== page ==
Jason Tomas - Arthur Barker - ISBN 0-213-00498-4
- printer friendly version
Tomas is a well known football writer, whose most famous work
is probably WHITE HEAT The Leeds United Dream Team,
although he has written many other biographies, including ones
on Alan Shearer, Malcolm Macdonald and Alan Hansen, as well as
Beckham and Ferguson - Divided They Stand, a well
informed take on the fractured relationship.
He published The Leeds United Story in 1971, and
it covers their history from around 1960 to the end of the 1971
season when the Whites lost out to Arsenal in the League, but
gained the consolation of being the final winners of the Fairs
It's a fascinating and authoritative read, with many quotes from
key figures from the period, including Don
Revie, Harry Reynolds, Bobby
Collins, Jim Storrie,
Johnny Giles, Peter Lorimer, Jack
Charlton and Billy Bremner, and has some wonderful photos
from a momentous period in the club's history.
Tomas takes an objective and critical stance of his subject matter,
although he is clearly extremely knowledgeable and thorough about
his subject matter. His is a sympathetic account, which somehow
never manages to descend into cloying melodrama but skilfully
captures the mood and atmosphere of a historic period in the development
of English football.
Among the more fascinating sections of the book are a loving
recreation of some of Revie's renowned dossiers and the recounting
of the infamous Everton-Leeds riot in 1964 when the referee had
to take the players off to cool off while the fans hurled rubbish
onto the pitch.
This is a fairly typical extract from the book, from Tomas' retelling
of the 1967-68 season:
"Leeds' strategy of having Charlton standing on the opposing
goal-line for free kicks and corners had rankled with numerous
rival managers and players throughout the season, for it was widely
interpreted as yet another Leeds move to go beyond the laws of
the game - without being penalized by the referee. Certainly,
Leeds' ability to drop the ball on to Charlton's head from any
distance or angle made it almost impossible at times for referees
to decide whether his inevitable collision with the goalkeeper
was accidental or premeditated.
"During the early 1960s, Leeds
United were languishing near the foot of the Second Division
and attendances were so low that their ground was, in the
words of one of the club's players, like a 'Ghost Town'
on match days.
"Today (1971), United are rated
among the top clubs in the world, having dominated the English
soccer scene for seven years, and established a new level
of professionalism at the same time.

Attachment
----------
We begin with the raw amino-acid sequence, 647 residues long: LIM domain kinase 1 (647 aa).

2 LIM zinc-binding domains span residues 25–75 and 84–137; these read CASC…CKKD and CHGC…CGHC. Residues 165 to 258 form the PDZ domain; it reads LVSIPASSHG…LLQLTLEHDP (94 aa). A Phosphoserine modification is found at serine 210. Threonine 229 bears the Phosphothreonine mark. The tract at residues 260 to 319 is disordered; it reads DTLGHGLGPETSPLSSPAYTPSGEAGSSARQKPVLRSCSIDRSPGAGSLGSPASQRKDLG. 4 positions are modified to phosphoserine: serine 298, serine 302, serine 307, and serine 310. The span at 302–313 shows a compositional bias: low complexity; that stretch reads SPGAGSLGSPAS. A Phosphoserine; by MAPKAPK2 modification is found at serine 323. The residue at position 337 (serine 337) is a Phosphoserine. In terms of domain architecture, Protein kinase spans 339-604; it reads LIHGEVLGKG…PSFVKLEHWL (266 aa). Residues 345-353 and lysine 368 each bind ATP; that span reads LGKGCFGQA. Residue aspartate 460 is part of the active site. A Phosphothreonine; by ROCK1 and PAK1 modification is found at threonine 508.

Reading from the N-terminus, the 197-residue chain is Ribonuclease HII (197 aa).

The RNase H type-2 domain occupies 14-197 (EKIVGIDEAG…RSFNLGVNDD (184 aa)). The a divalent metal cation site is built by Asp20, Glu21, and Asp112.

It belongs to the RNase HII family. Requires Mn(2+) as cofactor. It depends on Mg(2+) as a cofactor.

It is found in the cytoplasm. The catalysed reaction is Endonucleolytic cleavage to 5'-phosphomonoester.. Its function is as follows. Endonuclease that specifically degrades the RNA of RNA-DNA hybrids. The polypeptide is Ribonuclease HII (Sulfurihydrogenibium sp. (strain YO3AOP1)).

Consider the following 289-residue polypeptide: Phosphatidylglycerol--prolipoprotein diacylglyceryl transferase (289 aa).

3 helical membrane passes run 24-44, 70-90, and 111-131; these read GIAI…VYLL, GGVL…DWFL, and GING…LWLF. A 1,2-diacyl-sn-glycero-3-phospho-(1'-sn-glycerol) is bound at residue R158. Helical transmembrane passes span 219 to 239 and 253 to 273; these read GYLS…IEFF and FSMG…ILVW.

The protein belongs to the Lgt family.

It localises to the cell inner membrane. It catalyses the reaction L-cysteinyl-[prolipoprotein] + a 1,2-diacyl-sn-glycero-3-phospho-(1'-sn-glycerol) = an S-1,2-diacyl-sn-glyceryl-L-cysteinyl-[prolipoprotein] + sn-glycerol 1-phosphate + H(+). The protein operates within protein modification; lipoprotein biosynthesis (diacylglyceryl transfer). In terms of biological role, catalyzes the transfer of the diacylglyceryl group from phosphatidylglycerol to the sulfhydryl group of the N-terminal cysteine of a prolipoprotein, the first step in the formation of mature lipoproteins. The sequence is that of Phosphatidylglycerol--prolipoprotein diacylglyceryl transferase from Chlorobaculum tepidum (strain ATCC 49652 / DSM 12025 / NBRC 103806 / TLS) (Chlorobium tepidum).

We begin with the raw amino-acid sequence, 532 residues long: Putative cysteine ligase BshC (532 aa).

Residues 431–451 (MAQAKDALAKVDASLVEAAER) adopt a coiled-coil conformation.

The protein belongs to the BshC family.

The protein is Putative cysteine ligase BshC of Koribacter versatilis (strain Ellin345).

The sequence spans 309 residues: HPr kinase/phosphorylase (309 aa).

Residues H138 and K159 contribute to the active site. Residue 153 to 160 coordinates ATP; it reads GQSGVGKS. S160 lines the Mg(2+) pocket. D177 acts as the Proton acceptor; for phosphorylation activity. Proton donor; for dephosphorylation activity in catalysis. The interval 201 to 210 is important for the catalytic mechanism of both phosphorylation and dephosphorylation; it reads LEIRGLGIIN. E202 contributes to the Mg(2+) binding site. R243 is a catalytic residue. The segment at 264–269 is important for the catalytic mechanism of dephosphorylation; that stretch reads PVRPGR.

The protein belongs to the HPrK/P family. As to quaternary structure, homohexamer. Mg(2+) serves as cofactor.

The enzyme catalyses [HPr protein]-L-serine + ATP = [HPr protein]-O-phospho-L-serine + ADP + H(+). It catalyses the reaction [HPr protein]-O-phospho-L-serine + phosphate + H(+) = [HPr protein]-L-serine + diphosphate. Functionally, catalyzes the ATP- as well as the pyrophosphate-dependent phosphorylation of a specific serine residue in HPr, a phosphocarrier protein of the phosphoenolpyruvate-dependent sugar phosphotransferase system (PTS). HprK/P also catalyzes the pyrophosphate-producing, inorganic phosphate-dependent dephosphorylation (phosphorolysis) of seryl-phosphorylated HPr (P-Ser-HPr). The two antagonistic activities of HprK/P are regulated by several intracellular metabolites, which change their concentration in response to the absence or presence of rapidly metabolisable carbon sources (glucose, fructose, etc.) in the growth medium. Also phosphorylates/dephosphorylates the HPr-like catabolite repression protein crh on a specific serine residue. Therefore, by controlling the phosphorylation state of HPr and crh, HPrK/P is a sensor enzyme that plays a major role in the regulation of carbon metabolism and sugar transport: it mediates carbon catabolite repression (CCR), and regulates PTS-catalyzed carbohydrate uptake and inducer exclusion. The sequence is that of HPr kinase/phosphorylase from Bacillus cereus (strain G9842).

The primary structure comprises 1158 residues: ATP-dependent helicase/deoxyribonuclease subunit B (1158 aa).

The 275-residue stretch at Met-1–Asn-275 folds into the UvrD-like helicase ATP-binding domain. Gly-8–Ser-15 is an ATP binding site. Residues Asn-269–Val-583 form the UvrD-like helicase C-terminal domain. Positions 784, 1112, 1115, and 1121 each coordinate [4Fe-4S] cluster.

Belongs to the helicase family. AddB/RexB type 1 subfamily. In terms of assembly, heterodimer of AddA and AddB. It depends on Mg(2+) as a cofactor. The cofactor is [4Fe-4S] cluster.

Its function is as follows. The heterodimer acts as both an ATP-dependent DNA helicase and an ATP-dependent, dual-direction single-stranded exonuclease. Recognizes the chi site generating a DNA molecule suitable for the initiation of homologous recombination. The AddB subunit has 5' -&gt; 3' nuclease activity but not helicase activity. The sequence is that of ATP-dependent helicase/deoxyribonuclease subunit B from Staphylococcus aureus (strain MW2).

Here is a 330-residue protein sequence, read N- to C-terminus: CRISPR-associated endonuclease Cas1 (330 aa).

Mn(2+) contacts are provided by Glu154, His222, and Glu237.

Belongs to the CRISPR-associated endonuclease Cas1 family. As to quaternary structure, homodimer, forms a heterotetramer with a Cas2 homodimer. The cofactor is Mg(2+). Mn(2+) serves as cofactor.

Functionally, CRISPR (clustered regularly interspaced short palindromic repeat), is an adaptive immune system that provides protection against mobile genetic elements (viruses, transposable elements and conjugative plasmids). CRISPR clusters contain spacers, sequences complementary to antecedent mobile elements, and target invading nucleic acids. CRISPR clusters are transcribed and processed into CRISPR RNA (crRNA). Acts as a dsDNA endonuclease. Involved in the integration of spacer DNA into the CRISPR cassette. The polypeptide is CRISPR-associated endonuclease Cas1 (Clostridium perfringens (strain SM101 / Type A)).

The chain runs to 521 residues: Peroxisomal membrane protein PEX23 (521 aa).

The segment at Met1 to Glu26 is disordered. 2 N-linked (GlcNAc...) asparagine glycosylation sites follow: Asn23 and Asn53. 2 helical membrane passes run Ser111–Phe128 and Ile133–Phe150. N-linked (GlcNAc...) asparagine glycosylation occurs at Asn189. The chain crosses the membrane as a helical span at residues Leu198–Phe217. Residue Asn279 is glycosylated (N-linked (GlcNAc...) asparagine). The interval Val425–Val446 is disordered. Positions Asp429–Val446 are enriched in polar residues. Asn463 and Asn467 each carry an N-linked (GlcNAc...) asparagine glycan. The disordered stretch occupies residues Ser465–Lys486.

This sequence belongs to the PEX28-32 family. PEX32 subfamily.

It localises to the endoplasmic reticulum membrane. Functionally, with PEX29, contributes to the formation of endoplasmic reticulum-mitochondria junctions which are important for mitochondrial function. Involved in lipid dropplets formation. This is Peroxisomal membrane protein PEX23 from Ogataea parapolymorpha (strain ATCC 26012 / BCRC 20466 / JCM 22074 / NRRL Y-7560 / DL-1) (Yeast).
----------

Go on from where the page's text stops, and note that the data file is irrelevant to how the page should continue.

"The Leeds United story is, indeed,
an epic of tragedy transformed into triumph, and in this
book Jason Tomas pinpoints the factors which have made the
Yorkshire club's revival possible. It is a contemporary
story, one that does not dwell on the club's county history
but spotlights their revival from the early sixties."
Charlton said at the time:
"These protests are preposterous - there's nothing in the rules
that says I can't stand there, and I certainly don't do so to
foul the goalkeeper or anyone else. It is a great advantage for
Leeds to use me in this way. It takes the weight off other forwards,
if I can commit defenders to mark me. The fact that I can jump
allows balls to drop into positions where defenders don't want
them to drop! I have scored a few goals, but not many compared
with what have been scored by people around me. I get tremendous
satisfaction about making a goal for someone else. Our goal-line
plan has brought me a lot of abuse from opposing supporters, but
I quite like to hear it. If they ignore you, you're not doing
anything. If they get on to you, they're afraid.
"This was not the only facet of Leeds game that made them the
team the fans loved to hate. Indeed in February Leeds' blatant
time-wasting tactics against West Ham at Elland Road brought boos
from even their own supporters! West Ham, for so long English
soccer's Beau Brummells, were incensed at Leeds' disregard for
the spirit of the game, and some of their stars launched a scathing
attack on Leeds in the Press. Leeds, 2-1 ahead, closed up the
game fifteen minutes from the end by keeping the ball near the
corner flags, tempting West Ham to lunge in and push it behind
the line for a throw-in or goal kick!"
It all feels a little like another world these days, but Tomas'
book is one of the better ones about this period in Leeds' history,
told with enough insight, objectivity and detail to keep football
fans of all colours fascinated for hours.
back to top